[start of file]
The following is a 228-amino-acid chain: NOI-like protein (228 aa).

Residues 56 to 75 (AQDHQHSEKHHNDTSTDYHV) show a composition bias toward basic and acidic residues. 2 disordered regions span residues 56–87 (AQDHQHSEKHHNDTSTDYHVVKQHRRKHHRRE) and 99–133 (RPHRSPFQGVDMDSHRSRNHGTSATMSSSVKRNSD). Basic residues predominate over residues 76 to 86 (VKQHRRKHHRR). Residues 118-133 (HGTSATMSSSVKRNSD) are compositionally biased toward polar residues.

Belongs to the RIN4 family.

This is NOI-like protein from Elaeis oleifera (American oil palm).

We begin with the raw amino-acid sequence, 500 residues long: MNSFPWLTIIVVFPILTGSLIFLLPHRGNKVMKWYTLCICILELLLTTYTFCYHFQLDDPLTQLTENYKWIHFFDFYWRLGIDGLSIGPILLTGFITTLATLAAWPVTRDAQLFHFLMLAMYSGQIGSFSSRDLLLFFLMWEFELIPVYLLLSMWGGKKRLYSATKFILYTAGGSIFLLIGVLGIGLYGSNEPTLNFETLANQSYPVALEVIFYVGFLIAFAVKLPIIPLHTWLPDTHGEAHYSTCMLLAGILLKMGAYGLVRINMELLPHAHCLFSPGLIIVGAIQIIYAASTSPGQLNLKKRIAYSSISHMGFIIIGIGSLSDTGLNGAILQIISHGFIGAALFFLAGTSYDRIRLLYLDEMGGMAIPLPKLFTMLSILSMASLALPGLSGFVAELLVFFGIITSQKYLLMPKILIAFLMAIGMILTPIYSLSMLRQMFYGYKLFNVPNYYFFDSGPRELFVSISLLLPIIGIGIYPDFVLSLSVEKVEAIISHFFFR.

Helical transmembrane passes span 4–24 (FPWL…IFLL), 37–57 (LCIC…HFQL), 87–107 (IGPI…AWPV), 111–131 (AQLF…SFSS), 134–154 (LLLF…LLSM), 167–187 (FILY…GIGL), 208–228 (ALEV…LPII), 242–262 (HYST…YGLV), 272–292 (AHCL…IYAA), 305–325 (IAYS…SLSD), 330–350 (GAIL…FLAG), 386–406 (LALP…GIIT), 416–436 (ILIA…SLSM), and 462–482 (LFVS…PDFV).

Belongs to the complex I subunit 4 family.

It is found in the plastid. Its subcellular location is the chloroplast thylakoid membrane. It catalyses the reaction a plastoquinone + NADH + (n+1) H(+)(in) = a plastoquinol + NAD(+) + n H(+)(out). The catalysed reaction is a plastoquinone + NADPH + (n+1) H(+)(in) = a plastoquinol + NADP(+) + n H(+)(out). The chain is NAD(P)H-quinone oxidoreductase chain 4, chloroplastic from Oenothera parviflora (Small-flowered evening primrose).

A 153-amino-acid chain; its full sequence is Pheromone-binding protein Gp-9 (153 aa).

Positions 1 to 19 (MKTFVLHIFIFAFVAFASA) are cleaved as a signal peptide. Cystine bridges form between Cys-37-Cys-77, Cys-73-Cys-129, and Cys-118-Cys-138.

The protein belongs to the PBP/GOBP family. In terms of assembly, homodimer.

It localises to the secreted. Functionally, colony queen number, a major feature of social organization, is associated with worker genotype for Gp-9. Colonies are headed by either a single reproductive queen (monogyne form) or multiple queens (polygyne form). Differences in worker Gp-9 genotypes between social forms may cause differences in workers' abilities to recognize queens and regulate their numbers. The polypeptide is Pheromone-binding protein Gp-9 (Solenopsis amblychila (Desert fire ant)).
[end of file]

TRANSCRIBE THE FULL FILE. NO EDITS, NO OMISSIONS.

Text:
The following is a 228-amino-acid chain: NOI-like protein (228 aa).

Residues 56 to 75 (AQDHQHSEKHHNDTSTDYHV) show a composition bias toward basic and acidic residues. 2 disordered regions span residues 56–87 (AQDHQHSEKHHNDTSTDYHVVKQHRRKHHRRE) and 99–133 (RPHRSPFQGVDMDSHRSRNHGTSATMSSSVKRNSD). Basic residues predominate over residues 76 to 86 (VKQHRRKHHRR). Residues 118-133 (HGTSATMSSSVKRNSD) are compositionally biased toward polar residues.

Belongs to the RIN4 family.

This is NOI-like protein from Elaeis oleifera (American oil palm).

We begin with the raw amino-acid sequence, 500 residues long: MNSFPWLTIIVVFPILTGSLIFLLPHRGNKVMKWYTLCICILELLLTTYTFCYHFQLDDPLTQLTENYKWIHFFDFYWRLGIDGLSIGPILLTGFITTLATLAAWPVTRDAQLFHFLMLAMYSGQIGSFSSRDLLLFFLMWEFELIPVYLLLSMWGGKKRLYSATKFILYTAGGSIFLLIGVLGIGLYGSNEPTLNFETLANQSYPVALEVIFYVGFLIAFAVKLPIIPLHTWLPDTHGEAHYSTCMLLAGILLKMGAYGLVRINMELLPHAHCLFSPGLIIVGAIQIIYAASTSPGQLNLKKRIAYSSISHMGFIIIGIGSLSDTGLNGAILQIISHGFIGAALFFLAGTSYDRIRLLYLDEMGGMAIPLPKLFTMLSILSMASLALPGLSGFVAELLVFFGIITSQKYLLMPKILIAFLMAIGMILTPIYSLSMLRQMFYGYKLFNVPNYYFFDSGPRELFVSISLLLPIIGIGIYPDFVLSLSVEKVEAIISHFFFR.

Helical transmembrane passes span 4–24 (FPWL…IFLL), 37–57 (LCIC…HFQL), 87–107 (IGPI…AWPV), 111–131 (AQLF…SFSS), 134–154 (LLLF…LLSM), 167–187 (FILY…GIGL), 208–228 (ALEV…LPII), 242–262 (HYST…YGLV), 272–292 (AHCL…IYAA), 305–325 (IAYS…SLSD), 330–350 (GAIL…FLAG), 386–406 (LALP…GIIT), 416–436 (ILIA…SLSM), and 462–482 (LFVS…PDFV).

Belongs to the complex I subunit 4 family.

It is found in the plastid. Its subcellular location is the chloroplast thylakoid membrane. It catalyses the reaction a plastoquinone + NADH + (n+1) H(+)(in) = a plastoquinol + NAD(+) + n H(+)(out). The catalysed reaction is a plastoquinone + NADPH + (n+1) H(+)(in) = a plastoquinol + NADP(+) + n H(+)(out). The chain is NAD(P)H-quinone oxidoreductase chain 4, chloroplastic from Oenothera parviflora (Small-flowered evening primrose).

A 153-amino-acid chain; its full sequence is Pheromone-binding protein Gp-9 (153 aa).

Positions 1 to 19 (MKTFVLHIFIFAFVAFASA) are cleaved as a signal peptide. Cystine bridges form between Cys-37-Cys-77, Cys-73-Cys-129, and Cys-118-Cys-138.

The protein belongs to the PBP/GOBP family. In terms of assembly, homodimer.

It localises to the secreted. Functionally, colony queen number, a major feature of social organization, is associated with worker genotype for Gp-9. Colonies are headed by either a single reproductive queen (monogyne form) or multiple queens (polygyne form). Differences in worker Gp-9 genotypes between social forms may cause differences in workers' abilities to recognize queens and regulate their numbers. The polypeptide is Pheromone-binding protein Gp-9 (Solenopsis amblychila (Desert fire ant)).